But last night while I was preaching, the thought occurred to me that I needed to start praying for the “other guy.” I had prayed for him a few times before, and it seemed to do my soul some good. But last night I felt convicted that I needed to start praying for him every day between now and November 4.
Who is the “other guy"? It’s the guy I’m not voting for on November 4. Doesn’t matter what his name is because I’m not voting for him. I’ve made up my mind, and I can’t be moved away from my decision. There isn’t anything he could do or say that could change my vote. Let me say frankly that your “other guy” may be the guy I’m going to vote for. Fine. So be it. I’m not here to tell you how to vote or even to argue the matter.
But the increase in hostility, frustration, malice, name-calling, taunting, dissembling, rumor mongering, and general anger about the election can be seen and heard and felt all over the country. If I were so inclined, I could do a rhetorical flourish and say, “And all this name-calling and hostility and the animosity that exists, it must stop here and now.” That and about $5 might get you a nice cup of fancy coffee. The animosity isn’t going to stop because people are increasingly dug in about “their guy.”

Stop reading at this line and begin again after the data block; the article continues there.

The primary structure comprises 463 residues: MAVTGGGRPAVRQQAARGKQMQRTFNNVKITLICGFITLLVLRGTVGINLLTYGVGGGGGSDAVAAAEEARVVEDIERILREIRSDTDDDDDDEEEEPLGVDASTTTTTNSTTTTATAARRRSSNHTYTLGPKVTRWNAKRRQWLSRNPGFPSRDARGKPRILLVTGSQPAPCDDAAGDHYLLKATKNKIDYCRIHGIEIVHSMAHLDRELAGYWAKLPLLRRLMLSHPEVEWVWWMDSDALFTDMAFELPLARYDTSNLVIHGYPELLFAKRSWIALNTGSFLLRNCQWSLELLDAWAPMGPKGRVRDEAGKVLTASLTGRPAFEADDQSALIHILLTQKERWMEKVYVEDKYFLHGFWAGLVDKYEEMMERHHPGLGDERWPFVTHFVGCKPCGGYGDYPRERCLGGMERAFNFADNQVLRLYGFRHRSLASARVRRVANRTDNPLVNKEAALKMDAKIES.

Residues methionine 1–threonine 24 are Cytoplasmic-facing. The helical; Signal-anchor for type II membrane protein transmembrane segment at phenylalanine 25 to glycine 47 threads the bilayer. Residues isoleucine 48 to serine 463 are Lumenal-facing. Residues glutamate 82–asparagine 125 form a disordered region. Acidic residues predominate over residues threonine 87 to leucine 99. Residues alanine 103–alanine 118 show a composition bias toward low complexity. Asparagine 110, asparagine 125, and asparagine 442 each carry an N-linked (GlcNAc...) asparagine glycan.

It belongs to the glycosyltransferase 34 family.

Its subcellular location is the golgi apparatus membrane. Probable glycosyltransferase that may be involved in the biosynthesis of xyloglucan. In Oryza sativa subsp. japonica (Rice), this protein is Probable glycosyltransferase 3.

So I propose something more modest and achievable. Starting today, say a prayer for “the other guy" and his running mate every day between now and November 4. And don’t use prayer as a weapon against him. Pray for him, for his wife and children, pray for God’s blessing upon him. Pray for God to guide his steps. Pray that God will speak to him and that he will listen.
We all have a role to play. Through prayer we can do our part to free ourselves from anger and frustration by praying for someone with whom we have profound differences. Since I truly believe in the power of prayer, I think the “other guy” will benefit somehow from my prayers. I know it will do my own soul good.
So that’s my commitment. I’m going to pray for the “other guy” every day between now and November 4. Care to join me?
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About Dr. Ray Pritchard
Dr. Ray Pritchard is the president of Keep Believing Ministries, in Internet-based ministry serving Christians in 225 countries. He is the author of 27 books, including Stealth Attack, Fire and Rain, Credo, The Healing Power of Forgiveness, An Anchor for the Soul and Why Did This Happen to Me? Ray and Marlene, his wife of 37 years, have three sons-Josh, Mark and Nick, two daughters-in-law--Leah and Vanessa, and two grandsons--Knox and Eli. His hobbies include biking, surfing the Internet, and anything related to the Civil War.
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